Why EMC Bought Mozy: A Leading Exec Provides More Insight

It’s Mozy’s subscription-service business model and the opportunity it provides for EMC to extend its corporate customer base—not access to the consumer market for which Mozy is best known—that was the primary motivation for EMC (NYSE: EMC) to purchase the online backup service earlier this month.

That was the upshot of a conversation I had yesterday with Mark Lewis, who in early September was named president of the Content Management and Archiving Division, one of EMC’s four main business divisions (counting the VMware subsidary). We met at EMC’s facility in Franklin, MA, where I was attending the company’s first Innovation Conference, an effort to stimulate internal innovation that I’ll write about later this week. Lewis and I had a wide-ranging discussion, but his comments on the Mozy acquisition particularly caught my attention because it appeared to be the first time a leading company exec has explained EMC’s reasoning to the press outside of a prepared statement.

First, the background. Hopkinton, MA-based EMC announced on October 4 that it had acquired Berkeley Data Systems, a privately held Utah company that operates Mozy, an online-backup service for PC and Mac desktop personal computers and laptops, as well as for small Windows servers. Terms of the deal weren’t disclosed. However, the blog TechCrunch, which had broken the news of the impending acquisition a few weeks earlier, pegged the price at $76 million. That’s a seemingly whopping figure for a small firm that mainly targets home consumers, and observers wondered why enterprise-oriented EMC would bother.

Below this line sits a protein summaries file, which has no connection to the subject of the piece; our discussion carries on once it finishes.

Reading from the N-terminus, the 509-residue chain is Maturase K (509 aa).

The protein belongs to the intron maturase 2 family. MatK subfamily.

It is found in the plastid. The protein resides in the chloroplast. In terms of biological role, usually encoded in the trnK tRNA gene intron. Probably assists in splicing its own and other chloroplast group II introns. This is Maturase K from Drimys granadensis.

The official EMC statement, though, made this point: “Mozy’s technology and online delivery model has proven itself to be one of the industry’s most admired offerings for customers looking to safely and cost-effectively backup and recover their digital information stored on desktops, laptops, and remote office servers.” That was the quote from Tom Heiser, a SVP in EMC’s Corporate Development and New Ventures group.

Focus on the word “model,” and also the phrase about “desktops, laptops, and remote office servers.” Because those are the key things Lewis drew out, both in our chat and in the few remarks he made on the subject in his keynote address to about 400 EMC employees at the Innovation Conference.

“We want to be the disruptive company in IT,” he said in his talk. One way to achieve that goal is through new business models that provide sustainable advantage over time. And that, he said, was key to the Mozy acquisition.